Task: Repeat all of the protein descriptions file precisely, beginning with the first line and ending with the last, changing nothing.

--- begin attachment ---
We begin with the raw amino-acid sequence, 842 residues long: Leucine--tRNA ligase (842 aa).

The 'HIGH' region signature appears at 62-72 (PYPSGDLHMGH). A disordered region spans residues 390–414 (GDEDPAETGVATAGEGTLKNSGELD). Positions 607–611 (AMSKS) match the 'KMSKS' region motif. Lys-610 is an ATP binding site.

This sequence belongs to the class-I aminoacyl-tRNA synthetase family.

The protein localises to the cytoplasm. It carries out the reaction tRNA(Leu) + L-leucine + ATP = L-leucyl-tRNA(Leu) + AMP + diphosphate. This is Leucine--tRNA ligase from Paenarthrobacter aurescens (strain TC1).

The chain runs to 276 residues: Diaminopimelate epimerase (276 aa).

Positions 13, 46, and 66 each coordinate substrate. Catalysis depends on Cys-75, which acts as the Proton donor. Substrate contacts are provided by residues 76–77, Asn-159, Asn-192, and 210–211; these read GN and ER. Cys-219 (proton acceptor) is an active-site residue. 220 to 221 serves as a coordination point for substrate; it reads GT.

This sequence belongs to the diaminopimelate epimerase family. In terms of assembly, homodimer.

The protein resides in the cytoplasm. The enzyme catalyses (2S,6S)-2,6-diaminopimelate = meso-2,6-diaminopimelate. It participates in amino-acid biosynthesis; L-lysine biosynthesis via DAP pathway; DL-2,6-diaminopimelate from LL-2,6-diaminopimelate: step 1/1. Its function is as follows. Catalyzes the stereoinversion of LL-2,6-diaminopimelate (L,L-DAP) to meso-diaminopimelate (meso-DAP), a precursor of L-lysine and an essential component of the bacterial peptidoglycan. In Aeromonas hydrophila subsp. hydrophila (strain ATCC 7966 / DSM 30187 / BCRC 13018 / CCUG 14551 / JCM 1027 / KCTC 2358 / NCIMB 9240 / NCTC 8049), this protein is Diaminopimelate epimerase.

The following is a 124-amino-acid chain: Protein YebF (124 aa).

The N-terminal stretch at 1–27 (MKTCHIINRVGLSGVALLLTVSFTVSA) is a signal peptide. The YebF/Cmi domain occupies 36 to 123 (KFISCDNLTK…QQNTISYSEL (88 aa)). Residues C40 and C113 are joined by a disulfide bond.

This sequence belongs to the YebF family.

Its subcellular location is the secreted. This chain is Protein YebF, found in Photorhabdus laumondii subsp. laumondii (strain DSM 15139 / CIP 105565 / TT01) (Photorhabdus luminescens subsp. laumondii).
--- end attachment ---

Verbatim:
We begin with the raw amino-acid sequence, 842 residues long: Leucine--tRNA ligase (842 aa).

The 'HIGH' region signature appears at 62-72 (PYPSGDLHMGH). A disordered region spans residues 390–414 (GDEDPAETGVATAGEGTLKNSGELD). Positions 607–611 (AMSKS) match the 'KMSKS' region motif. Lys-610 is an ATP binding site.

This sequence belongs to the class-I aminoacyl-tRNA synthetase family.

The protein localises to the cytoplasm. It carries out the reaction tRNA(Leu) + L-leucine + ATP = L-leucyl-tRNA(Leu) + AMP + diphosphate. This is Leucine--tRNA ligase from Paenarthrobacter aurescens (strain TC1).

The chain runs to 276 residues: Diaminopimelate epimerase (276 aa).

Positions 13, 46, and 66 each coordinate substrate. Catalysis depends on Cys-75, which acts as the Proton donor. Substrate contacts are provided by residues 76–77, Asn-159, Asn-192, and 210–211; these read GN and ER. Cys-219 (proton acceptor) is an active-site residue. 220 to 221 serves as a coordination point for substrate; it reads GT.

This sequence belongs to the diaminopimelate epimerase family. In terms of assembly, homodimer.

The protein resides in the cytoplasm. The enzyme catalyses (2S,6S)-2,6-diaminopimelate = meso-2,6-diaminopimelate. It participates in amino-acid biosynthesis; L-lysine biosynthesis via DAP pathway; DL-2,6-diaminopimelate from LL-2,6-diaminopimelate: step 1/1. Its function is as follows. Catalyzes the stereoinversion of LL-2,6-diaminopimelate (L,L-DAP) to meso-diaminopimelate (meso-DAP), a precursor of L-lysine and an essential component of the bacterial peptidoglycan. In Aeromonas hydrophila subsp. hydrophila (strain ATCC 7966 / DSM 30187 / BCRC 13018 / CCUG 14551 / JCM 1027 / KCTC 2358 / NCIMB 9240 / NCTC 8049), this protein is Diaminopimelate epimerase.

The following is a 124-amino-acid chain: Protein YebF (124 aa).

The N-terminal stretch at 1–27 (MKTCHIINRVGLSGVALLLTVSFTVSA) is a signal peptide. The YebF/Cmi domain occupies 36 to 123 (KFISCDNLTK…QQNTISYSEL (88 aa)). Residues C40 and C113 are joined by a disulfide bond.

This sequence belongs to the YebF family.

Its subcellular location is the secreted. This chain is Protein YebF, found in Photorhabdus laumondii subsp. laumondii (strain DSM 15139 / CIP 105565 / TT01) (Photorhabdus luminescens subsp. laumondii).